Iljitsch van Beijnum
iljitsch at muada.com
Mon Apr 9 08:14:45 PDT 2012
On 9 Apr 2012, at 16:27 , Andrew Sullivan wrote:
> Your 1 != 2.5, which is the source
> format that the RFC editor uses to prepare 3.
Sure. But in all protocol design we treat the implementations as black boxes. What we care about are the interfaces in and out.
> In any case, the actual input to (3) isn't
> public, which is why I said that we don't actually have the source
> file as the archival format today.
The part we care about is when someone wants to write a new version of an RFC, they can take the old version and start rewriting it. Obviously tracking down the original authors and requesting from them the file they submitted to the RFC Editor would be very problematic, and also not really work as that way you lose the edits made by the RFC Editor. Which, as we know from shared experience, can be of technical relevance.
The alternative would be to ask the RFC Editor for the file in submission format that has their final edits, but if the submission format is different from the publication format, that promotes the submission format to a second publication format, with all the authoritativeness issues that may end up biting us at some point down the line. It would then be easier to make format 3 the same as format 2 and make what previously was format 3 a format 4.
>> Think about how useful it would be if 1 - 4 could all be one and the
>> same. (Which explains why many other organizations use .doc format.)
>> I don't think we can get there for the full 100%, because the
>> overlap between the tools most people like to use and the tools that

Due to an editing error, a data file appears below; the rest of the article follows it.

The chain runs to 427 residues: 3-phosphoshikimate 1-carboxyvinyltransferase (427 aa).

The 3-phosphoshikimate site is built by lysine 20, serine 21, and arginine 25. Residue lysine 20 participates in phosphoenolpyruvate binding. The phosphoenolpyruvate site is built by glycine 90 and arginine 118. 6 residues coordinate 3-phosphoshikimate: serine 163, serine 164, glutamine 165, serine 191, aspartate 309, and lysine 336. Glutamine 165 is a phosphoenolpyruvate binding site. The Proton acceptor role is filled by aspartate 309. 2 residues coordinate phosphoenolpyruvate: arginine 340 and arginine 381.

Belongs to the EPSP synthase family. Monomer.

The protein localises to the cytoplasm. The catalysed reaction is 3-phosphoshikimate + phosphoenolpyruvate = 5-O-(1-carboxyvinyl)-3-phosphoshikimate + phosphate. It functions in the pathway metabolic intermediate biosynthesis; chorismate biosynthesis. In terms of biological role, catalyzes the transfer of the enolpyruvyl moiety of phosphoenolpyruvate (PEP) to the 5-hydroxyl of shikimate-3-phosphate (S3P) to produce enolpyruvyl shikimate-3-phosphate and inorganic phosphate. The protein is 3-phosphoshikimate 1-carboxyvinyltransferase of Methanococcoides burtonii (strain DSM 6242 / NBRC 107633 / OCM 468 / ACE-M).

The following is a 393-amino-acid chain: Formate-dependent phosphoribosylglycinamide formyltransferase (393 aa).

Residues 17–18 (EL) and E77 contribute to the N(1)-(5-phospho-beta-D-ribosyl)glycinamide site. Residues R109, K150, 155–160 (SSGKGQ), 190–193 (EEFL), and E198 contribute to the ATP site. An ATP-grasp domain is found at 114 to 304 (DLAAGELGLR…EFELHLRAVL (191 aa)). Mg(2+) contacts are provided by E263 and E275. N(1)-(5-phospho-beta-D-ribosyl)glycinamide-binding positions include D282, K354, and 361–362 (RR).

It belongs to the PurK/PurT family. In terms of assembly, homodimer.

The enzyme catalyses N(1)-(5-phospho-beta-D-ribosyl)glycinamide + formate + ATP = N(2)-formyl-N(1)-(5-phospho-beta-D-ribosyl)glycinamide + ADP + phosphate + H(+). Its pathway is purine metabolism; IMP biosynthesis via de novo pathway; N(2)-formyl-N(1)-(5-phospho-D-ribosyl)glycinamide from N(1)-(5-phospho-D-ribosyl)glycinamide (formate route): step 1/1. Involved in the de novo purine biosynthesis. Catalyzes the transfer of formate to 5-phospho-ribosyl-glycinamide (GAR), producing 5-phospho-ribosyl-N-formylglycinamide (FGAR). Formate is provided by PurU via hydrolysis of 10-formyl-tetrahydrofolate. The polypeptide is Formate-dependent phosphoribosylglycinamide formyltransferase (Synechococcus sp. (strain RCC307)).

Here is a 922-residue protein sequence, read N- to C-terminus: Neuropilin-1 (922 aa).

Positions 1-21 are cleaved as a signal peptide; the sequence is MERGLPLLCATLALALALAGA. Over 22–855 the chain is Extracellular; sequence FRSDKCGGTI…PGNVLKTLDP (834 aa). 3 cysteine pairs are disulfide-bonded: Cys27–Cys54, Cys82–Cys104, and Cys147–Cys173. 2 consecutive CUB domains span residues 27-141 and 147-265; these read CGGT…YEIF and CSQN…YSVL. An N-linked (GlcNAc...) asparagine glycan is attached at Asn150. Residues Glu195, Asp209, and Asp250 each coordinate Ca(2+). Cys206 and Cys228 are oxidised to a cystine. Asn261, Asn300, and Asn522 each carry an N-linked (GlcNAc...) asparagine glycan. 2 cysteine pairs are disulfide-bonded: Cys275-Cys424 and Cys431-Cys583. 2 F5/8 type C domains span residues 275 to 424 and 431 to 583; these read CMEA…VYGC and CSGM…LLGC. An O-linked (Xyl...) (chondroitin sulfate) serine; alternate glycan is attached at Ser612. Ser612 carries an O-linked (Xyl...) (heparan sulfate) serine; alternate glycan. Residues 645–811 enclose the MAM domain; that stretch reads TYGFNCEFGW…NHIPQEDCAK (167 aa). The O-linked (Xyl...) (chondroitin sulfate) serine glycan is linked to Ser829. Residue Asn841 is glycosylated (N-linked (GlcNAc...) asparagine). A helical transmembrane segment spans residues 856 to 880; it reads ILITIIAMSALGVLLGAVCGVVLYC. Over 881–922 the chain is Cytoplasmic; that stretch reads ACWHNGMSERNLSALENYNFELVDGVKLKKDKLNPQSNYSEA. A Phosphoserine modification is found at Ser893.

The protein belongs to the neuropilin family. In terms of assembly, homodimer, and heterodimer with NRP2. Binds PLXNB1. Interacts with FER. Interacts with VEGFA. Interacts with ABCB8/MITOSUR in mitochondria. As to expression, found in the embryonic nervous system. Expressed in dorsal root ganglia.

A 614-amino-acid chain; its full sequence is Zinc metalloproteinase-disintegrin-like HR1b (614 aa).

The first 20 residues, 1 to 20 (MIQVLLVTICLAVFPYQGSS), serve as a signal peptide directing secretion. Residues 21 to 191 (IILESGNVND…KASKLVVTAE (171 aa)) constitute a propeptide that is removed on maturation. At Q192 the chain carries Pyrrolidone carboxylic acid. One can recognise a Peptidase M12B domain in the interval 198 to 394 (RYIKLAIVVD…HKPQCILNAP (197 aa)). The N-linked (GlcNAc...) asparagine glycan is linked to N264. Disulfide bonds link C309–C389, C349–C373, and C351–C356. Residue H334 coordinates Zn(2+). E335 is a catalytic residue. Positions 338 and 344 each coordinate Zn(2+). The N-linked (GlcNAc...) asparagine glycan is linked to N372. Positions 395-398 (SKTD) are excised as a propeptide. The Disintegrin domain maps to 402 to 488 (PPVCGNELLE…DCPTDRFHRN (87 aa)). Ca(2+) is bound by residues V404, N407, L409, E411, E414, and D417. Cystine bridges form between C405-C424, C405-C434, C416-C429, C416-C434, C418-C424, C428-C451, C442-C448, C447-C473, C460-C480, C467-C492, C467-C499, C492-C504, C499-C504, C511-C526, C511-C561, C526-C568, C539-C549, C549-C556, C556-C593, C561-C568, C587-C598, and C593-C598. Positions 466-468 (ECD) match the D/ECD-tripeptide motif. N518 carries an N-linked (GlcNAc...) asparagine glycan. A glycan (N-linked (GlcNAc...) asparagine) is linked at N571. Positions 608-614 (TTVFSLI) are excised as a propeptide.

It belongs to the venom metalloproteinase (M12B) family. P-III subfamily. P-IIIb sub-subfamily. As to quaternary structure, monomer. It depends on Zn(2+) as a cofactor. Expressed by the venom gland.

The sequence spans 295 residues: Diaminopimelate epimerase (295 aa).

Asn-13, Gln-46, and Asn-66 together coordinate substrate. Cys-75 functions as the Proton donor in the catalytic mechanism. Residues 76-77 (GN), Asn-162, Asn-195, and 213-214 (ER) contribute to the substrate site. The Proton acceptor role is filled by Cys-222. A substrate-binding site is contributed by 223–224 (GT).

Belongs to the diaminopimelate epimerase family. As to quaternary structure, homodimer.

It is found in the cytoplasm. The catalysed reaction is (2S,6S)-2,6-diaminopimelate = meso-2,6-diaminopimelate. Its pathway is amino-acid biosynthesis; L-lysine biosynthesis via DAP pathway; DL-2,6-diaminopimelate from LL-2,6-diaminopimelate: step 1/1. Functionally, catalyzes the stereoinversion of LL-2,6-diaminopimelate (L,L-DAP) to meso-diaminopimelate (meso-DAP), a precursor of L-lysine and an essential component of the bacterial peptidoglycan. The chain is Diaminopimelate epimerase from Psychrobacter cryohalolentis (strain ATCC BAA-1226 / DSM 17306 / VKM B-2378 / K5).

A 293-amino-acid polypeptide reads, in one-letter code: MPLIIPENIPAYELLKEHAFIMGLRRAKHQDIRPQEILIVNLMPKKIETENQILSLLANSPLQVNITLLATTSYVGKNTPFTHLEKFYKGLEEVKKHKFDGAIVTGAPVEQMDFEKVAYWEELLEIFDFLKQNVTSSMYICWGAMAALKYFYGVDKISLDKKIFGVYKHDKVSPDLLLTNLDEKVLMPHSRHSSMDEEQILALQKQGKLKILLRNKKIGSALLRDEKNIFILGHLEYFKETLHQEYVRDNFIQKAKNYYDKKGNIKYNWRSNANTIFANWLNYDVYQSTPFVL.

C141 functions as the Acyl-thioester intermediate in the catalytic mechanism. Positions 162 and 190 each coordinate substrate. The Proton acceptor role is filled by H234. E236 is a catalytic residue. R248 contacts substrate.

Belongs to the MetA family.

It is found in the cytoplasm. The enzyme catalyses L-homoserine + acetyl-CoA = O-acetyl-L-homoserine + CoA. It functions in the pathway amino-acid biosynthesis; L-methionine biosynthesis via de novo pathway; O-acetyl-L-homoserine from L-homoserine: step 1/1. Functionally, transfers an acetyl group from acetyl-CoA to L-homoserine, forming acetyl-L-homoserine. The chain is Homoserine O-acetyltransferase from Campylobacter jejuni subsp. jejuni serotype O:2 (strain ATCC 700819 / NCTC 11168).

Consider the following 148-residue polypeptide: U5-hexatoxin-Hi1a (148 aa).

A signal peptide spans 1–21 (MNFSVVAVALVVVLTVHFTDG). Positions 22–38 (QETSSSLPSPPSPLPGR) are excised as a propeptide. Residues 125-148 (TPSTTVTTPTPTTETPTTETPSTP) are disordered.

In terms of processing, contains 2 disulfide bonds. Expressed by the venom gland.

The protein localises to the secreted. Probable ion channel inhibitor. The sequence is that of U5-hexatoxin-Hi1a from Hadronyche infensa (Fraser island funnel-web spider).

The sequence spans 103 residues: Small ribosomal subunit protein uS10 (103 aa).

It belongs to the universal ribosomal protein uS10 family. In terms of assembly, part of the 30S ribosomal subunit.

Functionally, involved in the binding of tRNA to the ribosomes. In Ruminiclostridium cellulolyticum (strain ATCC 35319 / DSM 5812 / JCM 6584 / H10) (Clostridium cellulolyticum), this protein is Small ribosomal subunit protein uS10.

>> have had file format stability in the past is rather small.
> Right. Also, (4) is by definition not going to be the same,
Yes, of course.
> I guess I don't understand why we should insist that every format be
> the same thing. We know how to write protocols. Why is a
> transformation protocol of this sort something we couldn't specify?
> There might be a trade-off argument -- maintaining the tools is
> expensive, ensuring a bug-free system is hard, and so on. But that's
> an argument about trade-offs that I haven't seen much of (there have
> been notable exceptions).
So far I haven't seen anyone insisting. There will be many tools that work on RFCs and drafts either way; the ability to be parsed by relatively simple tools is an important goal for a new RFC format. Having different formats at different steps through the pipeline just means more tools and more chances for mistakes.
So we should only have different formats if that buys us something important. If we could accept .doc format, that would make life a lot simpler for many people. But we really can't, for many reasons: the format changes too often, is probably too complex to allow for robust tools, and I don't see a way to encode the metadata in a way that is both strict enough to be useful and easy enough to enter to not reduce Word or another .doc creating program to a very memory hungry plain text editor.
So if people are going to have to perform relatively complex steps from source format to submission format anyway, we may as well take that hit there and have the submission format be (in principle) the same as the publication format.
But the main thing is that metadata is retained at every step. Unless I missed something there is currently no RFC2XML...
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